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Worse Than Alone [Vinyl]

The Number Twelve Looks Like YouVinyl
4.4 out of 5 stars  See all reviews (8 customer reviews)

Price: $15.63 & FREE Shipping on orders over $35. Details
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Formats

Amazon Price New from Used from
MP3 Music, 10 Songs, 2009 $8.99  
Audio CD, 2009 $12.43  
Vinyl, 2009 $15.63  

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Frequently Bought Together

Worse Than Alone [Vinyl] + Mongrel + Nuclear Sad Nuclear
Price for all three: $59.56

Buy the selected items together
  • Mongrel $29.92
  • Nuclear Sad Nuclear $14.01


Product Details

  • Vinyl (March 10, 2009)
  • Number of Discs: 1
  • Label: Eyeball
  • ASIN: B001PWY4GI
  • Average Customer Review: 4.4 out of 5 stars  See all reviews (8 customer reviews)
  • Amazon Best Sellers Rank: #59,166 in Music (See Top 100 in Music)

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Editorial Reviews

The band went all-or-nothing on this, their latest release. "Worse Than Alone" miraculously fuses every style of music they're influenced by, from classical and jazz to screamo, grindcore, and death metal, into one molten morass of auditory carnage.

Customer Reviews

Most Helpful Customer Reviews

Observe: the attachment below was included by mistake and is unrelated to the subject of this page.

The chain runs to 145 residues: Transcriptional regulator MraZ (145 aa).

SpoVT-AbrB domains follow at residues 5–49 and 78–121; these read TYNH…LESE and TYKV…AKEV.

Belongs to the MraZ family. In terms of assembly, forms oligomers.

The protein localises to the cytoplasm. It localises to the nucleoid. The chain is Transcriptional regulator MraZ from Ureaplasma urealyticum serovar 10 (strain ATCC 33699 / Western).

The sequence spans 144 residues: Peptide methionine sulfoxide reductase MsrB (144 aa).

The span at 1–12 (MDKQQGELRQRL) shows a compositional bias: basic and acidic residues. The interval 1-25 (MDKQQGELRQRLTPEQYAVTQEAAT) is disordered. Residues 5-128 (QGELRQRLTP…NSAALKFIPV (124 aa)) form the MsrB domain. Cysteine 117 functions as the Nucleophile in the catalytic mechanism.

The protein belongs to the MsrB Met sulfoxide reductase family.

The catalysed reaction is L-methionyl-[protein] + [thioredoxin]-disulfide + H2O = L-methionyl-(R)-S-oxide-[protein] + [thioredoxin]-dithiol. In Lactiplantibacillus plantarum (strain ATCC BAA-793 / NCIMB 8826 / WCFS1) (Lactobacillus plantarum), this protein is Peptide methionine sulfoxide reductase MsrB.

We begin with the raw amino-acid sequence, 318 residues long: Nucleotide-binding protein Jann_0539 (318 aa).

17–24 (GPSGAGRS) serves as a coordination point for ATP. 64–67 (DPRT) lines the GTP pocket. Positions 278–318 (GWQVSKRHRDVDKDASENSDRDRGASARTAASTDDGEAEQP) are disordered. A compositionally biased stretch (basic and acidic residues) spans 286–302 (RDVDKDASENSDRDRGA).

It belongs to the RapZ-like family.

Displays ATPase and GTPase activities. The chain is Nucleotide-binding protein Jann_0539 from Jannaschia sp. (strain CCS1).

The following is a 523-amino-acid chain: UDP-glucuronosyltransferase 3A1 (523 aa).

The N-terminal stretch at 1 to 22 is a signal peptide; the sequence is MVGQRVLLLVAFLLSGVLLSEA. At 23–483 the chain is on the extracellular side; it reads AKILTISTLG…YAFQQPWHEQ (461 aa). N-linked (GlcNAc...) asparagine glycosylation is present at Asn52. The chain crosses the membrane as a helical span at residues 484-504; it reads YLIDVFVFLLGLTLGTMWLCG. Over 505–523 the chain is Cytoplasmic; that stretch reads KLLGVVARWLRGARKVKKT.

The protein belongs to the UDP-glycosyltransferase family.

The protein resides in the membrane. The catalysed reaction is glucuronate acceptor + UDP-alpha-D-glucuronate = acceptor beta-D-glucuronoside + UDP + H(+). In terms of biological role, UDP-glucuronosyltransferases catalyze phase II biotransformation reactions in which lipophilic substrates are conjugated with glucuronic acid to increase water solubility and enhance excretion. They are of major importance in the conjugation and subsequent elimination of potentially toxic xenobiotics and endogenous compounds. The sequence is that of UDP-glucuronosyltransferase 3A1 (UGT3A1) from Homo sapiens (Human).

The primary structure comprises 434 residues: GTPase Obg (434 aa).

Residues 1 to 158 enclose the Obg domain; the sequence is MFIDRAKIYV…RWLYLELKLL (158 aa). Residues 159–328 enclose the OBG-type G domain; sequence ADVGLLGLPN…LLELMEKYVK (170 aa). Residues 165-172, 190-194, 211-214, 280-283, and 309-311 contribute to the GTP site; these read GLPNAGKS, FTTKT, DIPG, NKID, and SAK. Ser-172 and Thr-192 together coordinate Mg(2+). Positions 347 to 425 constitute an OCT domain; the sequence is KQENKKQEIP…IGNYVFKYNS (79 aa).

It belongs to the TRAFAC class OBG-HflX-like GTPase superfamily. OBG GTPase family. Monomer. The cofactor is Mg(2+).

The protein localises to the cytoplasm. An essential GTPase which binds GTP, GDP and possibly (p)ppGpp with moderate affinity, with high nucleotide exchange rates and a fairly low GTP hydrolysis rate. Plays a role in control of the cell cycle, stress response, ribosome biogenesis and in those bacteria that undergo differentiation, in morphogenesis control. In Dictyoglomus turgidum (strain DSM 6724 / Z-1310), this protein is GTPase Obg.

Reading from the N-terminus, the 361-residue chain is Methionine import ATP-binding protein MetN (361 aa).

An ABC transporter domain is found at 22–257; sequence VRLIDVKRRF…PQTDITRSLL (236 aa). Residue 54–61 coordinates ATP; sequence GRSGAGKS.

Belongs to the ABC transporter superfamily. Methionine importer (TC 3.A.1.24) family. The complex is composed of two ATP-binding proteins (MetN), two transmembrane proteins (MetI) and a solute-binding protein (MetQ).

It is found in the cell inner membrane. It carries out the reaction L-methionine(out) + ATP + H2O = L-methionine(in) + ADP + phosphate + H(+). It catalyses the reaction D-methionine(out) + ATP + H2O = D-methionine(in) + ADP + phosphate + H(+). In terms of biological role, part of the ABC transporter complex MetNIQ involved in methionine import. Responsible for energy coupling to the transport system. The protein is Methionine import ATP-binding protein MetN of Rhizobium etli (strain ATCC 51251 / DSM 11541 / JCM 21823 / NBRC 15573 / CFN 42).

1 of 1 people found the following review helpful
5.0 out of 5 stars "My Sword Longs to be Wrapped With Flesh!" September 4, 2009
Format:Audio CD
It's taken me awhile to digest this album much like it took me awhile to digest Mongrel. But after months of tuning in and out of the album I finally took a good listen and I have to say, I love this album.

Regardless of how great the album really is, The Number 12 is an acquired taste. So, needless to say, Nuclear. Sad. Nuclear and Mongrel took me awhile to get into. But, honestly, I never liked the former so much. Mongrel was OK for me but it wasn't an album that would stay in my CD player for too long. As much as I wanted to love it, the problem was, I couldn't stay interested long enough. Sure, Mongrel had it's moments, but it was a flawed effort and I felt annoyed at the vocals quite honestly. I love the idea behind them, but the constant high-pitched screams definitely have me a headache and that's partly why I had trouble consistently listening to it.

Mongrel wasn't bad, but it wasn't perfect. This album had everything I wanted from Mongrel. The high pitched vocals are still there, but this time around, they're not anywhere near as annoying. Probably because they're a lot more cushioned then they were before. Mongrel had very raw sounding vocals. Also we have a lot more deep growling in this album and it complements the screams very nicely.

Glory Kingdom starts it off, and it's definitely one of my favorites. It's not a melodic as some of the other tracks, but it's just way too catchy not to love. Once it gets to the creepy interlude of the song where "my sword longs to be wrapped with flesh" is chanted, you'll just get mesmerized but the creepiness of the song and the amazing cymbal-work of Jon Karel, who, in my opinion, is one of the best drummers out there right now.